Journal of Molecular Histology

, Volume 37, Issue 1–2, pp 37–41 | Cite as

Co-expression of interleukin-6 and human growth hormone in apparently normal prostate biopsies that ultimately progress to prostate cancer using low pH, high temperature antigen retrieval

Original Paper


Prostate cancer is the most common cancer in American men and the second leading cause of cancer deaths in this group. Both growth hormone (GH) and the inflammatory cytokine interleukin 6 (IL-6) have been implicated in prostate cancer progression. Studies in other systems have shown that an increase in GH results in an increase in IL-6 also. The current study demonstrated a parallel spatial and temporal expression of GH and IL-6 in cells in prostate cancer glandular acina cells. This study cannot determine if this expression is coincidental or causative, but it seems likely that the increase in GH could induce the expression of IL-6, since this is the case in other tissues. Optimal labelling for IL-6 in our study was achieved with low pH, high temperature antigen retrieval.


Prostate Cancer Immunolabeling IL-6 GH 


Unable to display preview. Download preview PDF.

Unable to display preview. Download preview PDF.



The authors wish to acknowledge the Rebecca L Cooper Medical Research Foundation which provided a grant for this study.


  1. Akakura K, Suzuki H, Ueda T, Komiya A, Ichikawa T, Igarashi T, Ito H (2003) Possible mechanism of dexamethasone therapy for prostate cancer: suppression of circulating level of interleuin-6. Prostate 56:106–109PubMedCrossRefGoogle Scholar
  2. Chopin LK, Veveris-Lowe TL, Philipps AF, Herington AC (2002) Co-expression of GH and GHR isoforms in prostate cancer cell lines. Growth Horm IGF Res 12:126–136PubMedCrossRefGoogle Scholar
  3. Chung TD, Yu JJ, Spiotto MT, Bartkowski M, Simons JW (1999) Characterization of the role of IL-6 in the progression of prostate cancer. Prostate 38:199–207PubMedCrossRefGoogle Scholar
  4. Culig Z, Bartsch G, Hobisch A (2002) Interleukin-6 regulates androgen receptor activity and prostate cancer cell growth. Mol Cell Endocrinol 197:231–238PubMedCrossRefGoogle Scholar
  5. Fasshauer M, Klein J, Lossner U, Paschke R (2003) Interleukin (IL)-6 mRNA expression is stimulated by insulin, isoproterenol, tumour necrosis factor alpha, growth hormone, and IL-6 in 3T3-L1 adipocytes. Horm Metab Res 35:147–152PubMedCrossRefGoogle Scholar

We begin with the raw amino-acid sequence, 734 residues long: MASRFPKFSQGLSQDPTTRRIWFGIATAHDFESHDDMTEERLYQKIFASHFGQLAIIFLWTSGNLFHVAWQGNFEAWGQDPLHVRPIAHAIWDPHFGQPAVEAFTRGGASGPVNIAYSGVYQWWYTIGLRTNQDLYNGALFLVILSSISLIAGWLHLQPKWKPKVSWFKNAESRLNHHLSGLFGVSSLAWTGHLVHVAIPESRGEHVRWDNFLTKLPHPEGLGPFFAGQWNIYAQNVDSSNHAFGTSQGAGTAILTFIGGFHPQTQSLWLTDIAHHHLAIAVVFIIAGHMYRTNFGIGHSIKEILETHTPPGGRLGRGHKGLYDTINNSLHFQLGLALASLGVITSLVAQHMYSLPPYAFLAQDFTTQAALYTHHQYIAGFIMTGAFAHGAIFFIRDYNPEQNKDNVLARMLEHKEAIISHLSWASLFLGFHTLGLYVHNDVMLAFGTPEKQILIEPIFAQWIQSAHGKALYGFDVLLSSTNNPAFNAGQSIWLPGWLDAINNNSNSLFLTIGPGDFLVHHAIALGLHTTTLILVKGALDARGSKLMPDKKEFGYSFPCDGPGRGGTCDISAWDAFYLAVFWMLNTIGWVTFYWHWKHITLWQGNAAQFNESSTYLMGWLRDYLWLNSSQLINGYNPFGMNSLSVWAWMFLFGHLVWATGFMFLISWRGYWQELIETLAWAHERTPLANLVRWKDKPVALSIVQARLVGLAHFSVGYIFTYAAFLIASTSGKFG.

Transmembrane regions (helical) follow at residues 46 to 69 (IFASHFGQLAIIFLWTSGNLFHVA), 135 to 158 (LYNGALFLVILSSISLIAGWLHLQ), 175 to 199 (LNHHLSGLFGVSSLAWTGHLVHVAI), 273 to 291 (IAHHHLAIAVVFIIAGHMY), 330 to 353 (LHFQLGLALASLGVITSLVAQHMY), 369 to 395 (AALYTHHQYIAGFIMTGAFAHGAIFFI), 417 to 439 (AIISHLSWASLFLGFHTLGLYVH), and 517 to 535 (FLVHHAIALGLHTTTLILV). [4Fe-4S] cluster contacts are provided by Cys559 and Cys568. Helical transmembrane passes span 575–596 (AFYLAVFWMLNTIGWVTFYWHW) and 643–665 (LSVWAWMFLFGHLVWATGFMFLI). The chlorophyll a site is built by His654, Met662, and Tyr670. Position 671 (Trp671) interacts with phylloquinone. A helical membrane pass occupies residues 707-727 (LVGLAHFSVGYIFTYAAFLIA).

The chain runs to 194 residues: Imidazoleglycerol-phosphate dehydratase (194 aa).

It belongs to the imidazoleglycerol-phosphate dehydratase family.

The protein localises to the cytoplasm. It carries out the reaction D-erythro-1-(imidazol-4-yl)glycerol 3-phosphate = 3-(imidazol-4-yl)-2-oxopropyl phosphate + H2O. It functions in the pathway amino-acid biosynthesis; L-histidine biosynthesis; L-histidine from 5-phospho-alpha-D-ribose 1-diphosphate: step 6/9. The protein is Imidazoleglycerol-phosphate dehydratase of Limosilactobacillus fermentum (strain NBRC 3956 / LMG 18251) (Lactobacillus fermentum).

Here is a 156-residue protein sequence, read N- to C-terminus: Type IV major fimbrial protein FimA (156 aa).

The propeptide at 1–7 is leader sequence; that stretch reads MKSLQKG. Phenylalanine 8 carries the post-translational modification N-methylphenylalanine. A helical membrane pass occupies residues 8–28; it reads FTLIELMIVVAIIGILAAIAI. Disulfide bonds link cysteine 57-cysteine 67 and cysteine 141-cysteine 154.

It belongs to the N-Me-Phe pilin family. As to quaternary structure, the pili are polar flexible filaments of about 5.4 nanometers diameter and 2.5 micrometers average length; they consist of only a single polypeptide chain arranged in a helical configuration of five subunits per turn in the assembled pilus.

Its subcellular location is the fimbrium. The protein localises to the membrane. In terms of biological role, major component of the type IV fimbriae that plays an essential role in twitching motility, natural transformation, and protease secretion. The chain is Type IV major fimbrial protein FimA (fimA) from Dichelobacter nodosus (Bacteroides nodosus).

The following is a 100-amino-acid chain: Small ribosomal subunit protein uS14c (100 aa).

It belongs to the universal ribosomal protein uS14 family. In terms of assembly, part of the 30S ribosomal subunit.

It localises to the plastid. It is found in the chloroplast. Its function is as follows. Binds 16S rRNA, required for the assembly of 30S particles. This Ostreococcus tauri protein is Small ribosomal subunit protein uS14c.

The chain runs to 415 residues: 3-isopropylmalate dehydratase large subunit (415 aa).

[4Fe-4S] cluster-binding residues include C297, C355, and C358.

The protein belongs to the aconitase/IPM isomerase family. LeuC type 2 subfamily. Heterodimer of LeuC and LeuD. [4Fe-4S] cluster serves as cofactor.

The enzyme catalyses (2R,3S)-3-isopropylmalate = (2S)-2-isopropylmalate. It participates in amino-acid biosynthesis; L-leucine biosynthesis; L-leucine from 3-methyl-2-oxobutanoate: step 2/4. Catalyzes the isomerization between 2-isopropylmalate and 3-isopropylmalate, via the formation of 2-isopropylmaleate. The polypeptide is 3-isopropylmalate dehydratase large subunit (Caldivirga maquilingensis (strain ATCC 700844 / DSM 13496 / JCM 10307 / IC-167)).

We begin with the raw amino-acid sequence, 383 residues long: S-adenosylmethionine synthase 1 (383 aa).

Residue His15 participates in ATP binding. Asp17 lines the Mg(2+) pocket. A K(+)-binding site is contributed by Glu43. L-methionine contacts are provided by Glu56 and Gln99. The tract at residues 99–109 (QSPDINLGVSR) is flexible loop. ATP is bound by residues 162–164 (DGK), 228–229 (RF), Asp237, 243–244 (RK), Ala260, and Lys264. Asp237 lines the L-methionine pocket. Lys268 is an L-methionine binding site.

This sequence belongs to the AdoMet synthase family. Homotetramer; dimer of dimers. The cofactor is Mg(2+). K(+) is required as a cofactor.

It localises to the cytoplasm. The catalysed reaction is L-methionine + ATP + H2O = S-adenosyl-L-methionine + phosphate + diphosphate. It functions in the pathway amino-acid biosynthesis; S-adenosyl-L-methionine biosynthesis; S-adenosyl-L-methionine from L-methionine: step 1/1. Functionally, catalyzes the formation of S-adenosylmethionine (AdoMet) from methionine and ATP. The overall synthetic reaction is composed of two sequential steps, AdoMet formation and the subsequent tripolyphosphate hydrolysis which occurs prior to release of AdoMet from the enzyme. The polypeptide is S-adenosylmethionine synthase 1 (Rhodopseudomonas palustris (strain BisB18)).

6. Giri D, Ozen M, Ittmann M (2001) Interleukin-6 is an autocrine growth factor in human prostate cancer. Am J Pathol 159:2159–2165PubMedGoogle Scholar
  7. Goh EL, Pircher TJ, Wood TJ, Norstedt G, Graichen R, Lobie PE (1997) Growth hormone-induced reorganization of the actin cytoskeleton is not required for STAT5 (signal transducer and activator of transcription-5)-mediated transcription. Endocrinology 138:3207–3215PubMedCrossRefGoogle Scholar
  8. Hobisch A, Rogatsch H, Hittmair A, Fuchs D, Bartsch G Jr, Klocker H, Bartsch G, Culig Z (2000) Immunohistochemical localization of interleukin-6 and its receptor in benign, premalignant and malignant prostate tissue. J Pathol 191:239–244PubMedCrossRefGoogle Scholar
  9. Hull KL, Harvey S (2001) Growth hormone: roles in female reproduction. J Endocrinol 168:1–23PubMedCrossRefGoogle Scholar
  10. Ibanez L, Fucci A, Valls C, Ong K, Dunger D, de Zegher F (2005) Neutrophil count in small-for-gestational age children: contrasting effects of metformin and growth hormone therapy. J Clin Endocrinol Metab 90:3435–3439PubMedCrossRefGoogle Scholar
  11. Kaulsay KK, Mertani HC, Tornell J, Morel G, Lee KO, Lobie PE (1999) Autocrine stimulation of human mammary carcinoma cell proliferation by human growth hormone. Exp Cell Res 250:35–50PubMedCrossRefGoogle Scholar
  12. Khorram O, Garthwaite M, Grosen E, Golos T (2001) Human uterine and ovarian expression of growth hormone-releasing hormone messenger RNA in benign and malignant gynecologic conditions. Fertil Steril 75:174–179PubMedCrossRefGoogle Scholar
  13. Lee SO, Lou W, Hou M, de Miguel F, Gerber L, Gao AC (2003) Interleukin-6 promotes androgen-independent growth in LNCaP human prostate cancer cells. Clin Cancer Res 9:370–376PubMedGoogle Scholar
  14. Milch RA, Rall DP, Tobie JE (1957) Bone Localization of the Tetracyclines. J Natl Cancer Inst 19:87–93PubMedGoogle Scholar